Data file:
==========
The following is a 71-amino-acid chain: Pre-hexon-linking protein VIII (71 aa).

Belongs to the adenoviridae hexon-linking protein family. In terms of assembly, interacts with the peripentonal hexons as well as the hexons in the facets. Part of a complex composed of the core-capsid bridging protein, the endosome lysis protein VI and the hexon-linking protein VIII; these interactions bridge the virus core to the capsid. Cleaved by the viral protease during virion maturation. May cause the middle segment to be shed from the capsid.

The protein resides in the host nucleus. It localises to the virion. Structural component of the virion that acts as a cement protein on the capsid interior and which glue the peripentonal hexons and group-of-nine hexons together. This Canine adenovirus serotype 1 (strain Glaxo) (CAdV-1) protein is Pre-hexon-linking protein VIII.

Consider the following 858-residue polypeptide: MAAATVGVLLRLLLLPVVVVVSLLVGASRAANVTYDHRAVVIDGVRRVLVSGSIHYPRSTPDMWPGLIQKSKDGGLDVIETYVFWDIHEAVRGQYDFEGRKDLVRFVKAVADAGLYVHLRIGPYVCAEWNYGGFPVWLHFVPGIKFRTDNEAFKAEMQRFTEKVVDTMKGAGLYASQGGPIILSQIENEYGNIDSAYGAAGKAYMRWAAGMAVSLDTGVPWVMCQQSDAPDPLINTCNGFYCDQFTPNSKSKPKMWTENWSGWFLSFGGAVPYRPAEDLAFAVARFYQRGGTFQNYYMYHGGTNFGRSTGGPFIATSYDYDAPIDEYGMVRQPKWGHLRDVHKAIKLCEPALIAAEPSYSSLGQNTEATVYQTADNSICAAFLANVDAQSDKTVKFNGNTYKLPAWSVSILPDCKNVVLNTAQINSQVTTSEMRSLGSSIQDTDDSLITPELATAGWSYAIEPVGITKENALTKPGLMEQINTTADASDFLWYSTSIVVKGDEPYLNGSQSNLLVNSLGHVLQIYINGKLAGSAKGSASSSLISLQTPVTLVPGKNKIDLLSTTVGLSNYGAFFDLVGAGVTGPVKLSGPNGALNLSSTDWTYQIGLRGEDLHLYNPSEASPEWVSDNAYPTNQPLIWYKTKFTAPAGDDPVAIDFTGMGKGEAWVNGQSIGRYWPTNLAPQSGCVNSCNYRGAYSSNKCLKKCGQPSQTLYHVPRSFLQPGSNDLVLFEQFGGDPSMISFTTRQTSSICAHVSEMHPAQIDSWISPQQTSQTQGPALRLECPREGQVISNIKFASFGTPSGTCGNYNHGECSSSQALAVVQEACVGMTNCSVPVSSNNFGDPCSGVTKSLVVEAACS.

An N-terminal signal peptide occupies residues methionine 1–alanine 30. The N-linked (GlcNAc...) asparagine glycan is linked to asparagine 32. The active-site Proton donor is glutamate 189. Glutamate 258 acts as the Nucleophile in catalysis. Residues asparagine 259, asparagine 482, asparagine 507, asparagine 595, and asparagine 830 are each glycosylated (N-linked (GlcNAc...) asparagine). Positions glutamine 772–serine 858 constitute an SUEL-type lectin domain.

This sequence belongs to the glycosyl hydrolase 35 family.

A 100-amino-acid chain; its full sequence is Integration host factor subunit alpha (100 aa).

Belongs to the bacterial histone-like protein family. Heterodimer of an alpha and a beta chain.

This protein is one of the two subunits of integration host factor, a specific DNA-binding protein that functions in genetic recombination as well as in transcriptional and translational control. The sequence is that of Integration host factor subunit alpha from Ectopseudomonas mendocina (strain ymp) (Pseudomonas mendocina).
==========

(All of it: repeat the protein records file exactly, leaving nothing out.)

The following is a 71-amino-acid chain: Pre-hexon-linking protein VIII (71 aa).

Belongs to the adenoviridae hexon-linking protein family. In terms of assembly, interacts with the peripentonal hexons as well as the hexons in the facets. Part of a complex composed of the core-capsid bridging protein, the endosome lysis protein VI and the hexon-linking protein VIII; these interactions bridge the virus core to the capsid. Cleaved by the viral protease during virion maturation. May cause the middle segment to be shed from the capsid.

The protein resides in the host nucleus. It localises to the virion. Structural component of the virion that acts as a cement protein on the capsid interior and which glue the peripentonal hexons and group-of-nine hexons together. This Canine adenovirus serotype 1 (strain Glaxo) (CAdV-1) protein is Pre-hexon-linking protein VIII.

Consider the following 858-residue polypeptide: MAAATVGVLLRLLLLPVVVVVSLLVGASRAANVTYDHRAVVIDGVRRVLVSGSIHYPRSTPDMWPGLIQKSKDGGLDVIETYVFWDIHEAVRGQYDFEGRKDLVRFVKAVADAGLYVHLRIGPYVCAEWNYGGFPVWLHFVPGIKFRTDNEAFKAEMQRFTEKVVDTMKGAGLYASQGGPIILSQIENEYGNIDSAYGAAGKAYMRWAAGMAVSLDTGVPWVMCQQSDAPDPLINTCNGFYCDQFTPNSKSKPKMWTENWSGWFLSFGGAVPYRPAEDLAFAVARFYQRGGTFQNYYMYHGGTNFGRSTGGPFIATSYDYDAPIDEYGMVRQPKWGHLRDVHKAIKLCEPALIAAEPSYSSLGQNTEATVYQTADNSICAAFLANVDAQSDKTVKFNGNTYKLPAWSVSILPDCKNVVLNTAQINSQVTTSEMRSLGSSIQDTDDSLITPELATAGWSYAIEPVGITKENALTKPGLMEQINTTADASDFLWYSTSIVVKGDEPYLNGSQSNLLVNSLGHVLQIYINGKLAGSAKGSASSSLISLQTPVTLVPGKNKIDLLSTTVGLSNYGAFFDLVGAGVTGPVKLSGPNGALNLSSTDWTYQIGLRGEDLHLYNPSEASPEWVSDNAYPTNQPLIWYKTKFTAPAGDDPVAIDFTGMGKGEAWVNGQSIGRYWPTNLAPQSGCVNSCNYRGAYSSNKCLKKCGQPSQTLYHVPRSFLQPGSNDLVLFEQFGGDPSMISFTTRQTSSICAHVSEMHPAQIDSWISPQQTSQTQGPALRLECPREGQVISNIKFASFGTPSGTCGNYNHGECSSSQALAVVQEACVGMTNCSVPVSSNNFGDPCSGVTKSLVVEAACS.

An N-terminal signal peptide occupies residues methionine 1–alanine 30. The N-linked (GlcNAc...) asparagine glycan is linked to asparagine 32. The active-site Proton donor is glutamate 189. Glutamate 258 acts as the Nucleophile in catalysis. Residues asparagine 259, asparagine 482, asparagine 507, asparagine 595, and asparagine 830 are each glycosylated (N-linked (GlcNAc...) asparagine). Positions glutamine 772–serine 858 constitute an SUEL-type lectin domain.

This sequence belongs to the glycosyl hydrolase 35 family.

A 100-amino-acid chain; its full sequence is Integration host factor subunit alpha (100 aa).

Belongs to the bacterial histone-like protein family. Heterodimer of an alpha and a beta chain.

This protein is one of the two subunits of integration host factor, a specific DNA-binding protein that functions in genetic recombination as well as in transcriptional and translational control. The sequence is that of Integration host factor subunit alpha from Ectopseudomonas mendocina (strain ymp) (Pseudomonas mendocina).